Williams (along with many of her board colleagues) has also long blamed the federal No Child Left Behind Act for the massive student outflows from our poorest schools, but this is a smokescreen. Take Jefferson High for example, which was redesigned in part to reset the clock on NCLB sanctions. Yet despite this, the district has continued to allow priority transfers out. Jefferson has lost vastly more funding to out-transfers than the modest amount of Title I money it currently receives.  If we don’t take Title I money, we don’t have to play by NCLB rules. (This is not a radical concept; the district has chosen this course at Madison High.)

It is hard to have a great deal of hope for Portland Public Schools, despite some positive signals from superintendent Carole Smith. We continue to lack a comprehensive vision for a K-12 system. English language learners languish in a system that is chronically out of compliance with federal civil rights law. The type of education a student receives continues to be predictable by race, class and ZIP code. Special education students are warehoused in a gulag of out-of-sight contained classrooms and facilities, and their parents must take extreme measures to assure even their most basic rights. Central administration, by many accounts, is plagued by a dysfunctional culture that actively protects fiefdoms and obstructs positive change. Many highly influential positions are now held by non-educators, and there is more staff in the PR department than in the curriculum department. Recent teacher contract negotiations showed a pernicious anti-labor bias and an apparent disconnect between Carole Smith and her staff. Principals are not accountable to staff, parents or the community, and are rarely fired. Positions are created for unpopular principals at the central office, and retired administrators responsible for past policy failures are brought back on contract to consult on new projects.

If there is a hope for the district, it lies in community action of the kind taken by the Black United Front in 1980. The time for chronicling the failures of the district is over.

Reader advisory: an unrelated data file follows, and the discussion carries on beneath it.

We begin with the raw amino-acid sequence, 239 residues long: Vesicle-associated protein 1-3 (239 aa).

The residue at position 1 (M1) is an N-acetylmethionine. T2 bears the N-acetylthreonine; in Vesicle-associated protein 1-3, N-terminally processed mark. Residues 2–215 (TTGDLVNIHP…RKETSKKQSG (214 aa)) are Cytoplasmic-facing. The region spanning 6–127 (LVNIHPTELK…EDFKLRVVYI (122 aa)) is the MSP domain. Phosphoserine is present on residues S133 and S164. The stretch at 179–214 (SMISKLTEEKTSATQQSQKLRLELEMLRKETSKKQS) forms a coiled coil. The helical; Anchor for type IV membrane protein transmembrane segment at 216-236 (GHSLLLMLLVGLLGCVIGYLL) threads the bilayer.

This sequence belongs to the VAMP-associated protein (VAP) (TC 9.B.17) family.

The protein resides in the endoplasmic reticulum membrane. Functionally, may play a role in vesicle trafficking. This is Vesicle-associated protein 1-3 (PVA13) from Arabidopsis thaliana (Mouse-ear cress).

In his 1963 Letter from Birmingham Jail Martin Luther King Jr. wrote: “In any nonviolent campaign there are four basic steps: collection of the facts to determine whether injustices exist; negotiation; self-purification; and direct action.”

I think this Web site has served to establish injustice. Many of us have tried to work with the district, serving on committees, testifying at board meetings, and attending community meetings. My family has brought tens of thousands of dollars in grant money and donations to the district, dedicated countless volunteer hours, and spent many evenings and weekends gathering and analyzing data.

There is no doubt that injustices exist, and there is no doubt that we have tried to negotiate. It’s time for self-purification — the purging of angry and violent thoughts — and direct action. It’s time to get off the blogs and take to the streets.

Steve Rawley published PPS Equity from 2008 to 2010, when he moved his family out of the district.

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Zeke Smith – Closing the Gap Then and Now

The high school redesign process is a mess but I have to wonder if that’s intentional.  Closing the achievement gap isn’t that complicated.  The district has had many opportunities to work towards closing the gap but failed to do so.

Here’s a list of some of the opportunities that the district has missed for better serving low-income and minority students: